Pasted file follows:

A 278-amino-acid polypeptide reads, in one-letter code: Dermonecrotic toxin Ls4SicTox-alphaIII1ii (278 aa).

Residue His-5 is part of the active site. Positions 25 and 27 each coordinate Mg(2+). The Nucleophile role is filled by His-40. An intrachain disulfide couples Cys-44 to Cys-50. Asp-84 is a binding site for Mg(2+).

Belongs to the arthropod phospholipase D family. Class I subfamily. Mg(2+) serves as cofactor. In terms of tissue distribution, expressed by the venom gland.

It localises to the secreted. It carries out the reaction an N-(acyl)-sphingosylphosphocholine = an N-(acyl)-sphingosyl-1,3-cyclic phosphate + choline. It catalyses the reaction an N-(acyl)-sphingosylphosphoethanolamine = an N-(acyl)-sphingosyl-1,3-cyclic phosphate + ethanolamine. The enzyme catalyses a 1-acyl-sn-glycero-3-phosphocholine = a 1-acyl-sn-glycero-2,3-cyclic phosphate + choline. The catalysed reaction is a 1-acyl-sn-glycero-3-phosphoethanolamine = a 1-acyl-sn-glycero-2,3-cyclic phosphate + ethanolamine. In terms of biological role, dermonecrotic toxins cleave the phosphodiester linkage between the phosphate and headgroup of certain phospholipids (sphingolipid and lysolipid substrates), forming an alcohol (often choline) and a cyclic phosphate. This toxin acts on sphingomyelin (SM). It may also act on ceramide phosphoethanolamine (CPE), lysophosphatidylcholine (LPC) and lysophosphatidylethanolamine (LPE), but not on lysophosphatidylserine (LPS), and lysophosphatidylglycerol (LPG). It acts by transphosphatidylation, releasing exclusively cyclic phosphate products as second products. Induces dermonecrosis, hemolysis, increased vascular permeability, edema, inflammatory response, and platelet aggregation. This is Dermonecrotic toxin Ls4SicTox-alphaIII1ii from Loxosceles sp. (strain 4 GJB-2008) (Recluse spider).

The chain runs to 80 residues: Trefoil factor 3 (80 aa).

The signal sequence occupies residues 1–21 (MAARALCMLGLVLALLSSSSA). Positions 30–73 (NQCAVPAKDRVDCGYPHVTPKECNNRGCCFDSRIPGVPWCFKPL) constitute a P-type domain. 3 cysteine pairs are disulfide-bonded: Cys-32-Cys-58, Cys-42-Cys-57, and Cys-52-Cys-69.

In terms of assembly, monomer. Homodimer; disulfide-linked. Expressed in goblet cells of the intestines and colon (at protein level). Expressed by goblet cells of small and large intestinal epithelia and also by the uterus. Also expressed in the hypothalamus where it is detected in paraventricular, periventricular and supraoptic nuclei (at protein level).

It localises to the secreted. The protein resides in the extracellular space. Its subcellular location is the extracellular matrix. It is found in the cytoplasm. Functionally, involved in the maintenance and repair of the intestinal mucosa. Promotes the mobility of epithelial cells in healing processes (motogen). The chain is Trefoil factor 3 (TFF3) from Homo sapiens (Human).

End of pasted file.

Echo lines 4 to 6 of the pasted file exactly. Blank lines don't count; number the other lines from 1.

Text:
It localises to the secreted. It carries out the reaction an N-(acyl)-sphingosylphosphocholine = an N-(acyl)-sphingosyl-1,3-cyclic phosphate + choline. It catalyses the reaction an N-(acyl)-sphingosylphosphoethanolamine = an N-(acyl)-sphingosyl-1,3-cyclic phosphate + ethanolamine. The enzyme catalyses a 1-acyl-sn-glycero-3-phosphocholine = a 1-acyl-sn-glycero-2,3-cyclic phosphate + choline. The catalysed reaction is a 1-acyl-sn-glycero-3-phosphoethanolamine = a 1-acyl-sn-glycero-2,3-cyclic phosphate + ethanolamine. In terms of biological role, dermonecrotic toxins cleave the phosphodiester linkage between the phosphate and headgroup of certain phospholipids (sphingolipid and lysolipid substrates), forming an alcohol (often choline) and a cyclic phosphate. This toxin acts on sphingomyelin (SM). It may also act on ceramide phosphoethanolamine (CPE), lysophosphatidylcholine (LPC) and lysophosphatidylethanolamine (LPE), but not on lysophosphatidylserine (LPS), and lysophosphatidylglycerol (LPG). It acts by transphosphatidylation, releasing exclusively cyclic phosphate products as second products. Induces dermonecrosis, hemolysis, increased vascular permeability, edema, inflammatory response, and platelet aggregation. This is Dermonecrotic toxin Ls4SicTox-alphaIII1ii from Loxosceles sp. (strain 4 GJB-2008) (Recluse spider).

The chain runs to 80 residues: Trefoil factor 3 (80 aa).

The signal sequence occupies residues 1–21 (MAARALCMLGLVLALLSSSSA). Positions 30–73 (NQCAVPAKDRVDCGYPHVTPKECNNRGCCFDSRIPGVPWCFKPL) constitute a P-type domain. 3 cysteine pairs are disulfide-bonded: Cys-32-Cys-58, Cys-42-Cys-57, and Cys-52-Cys-69.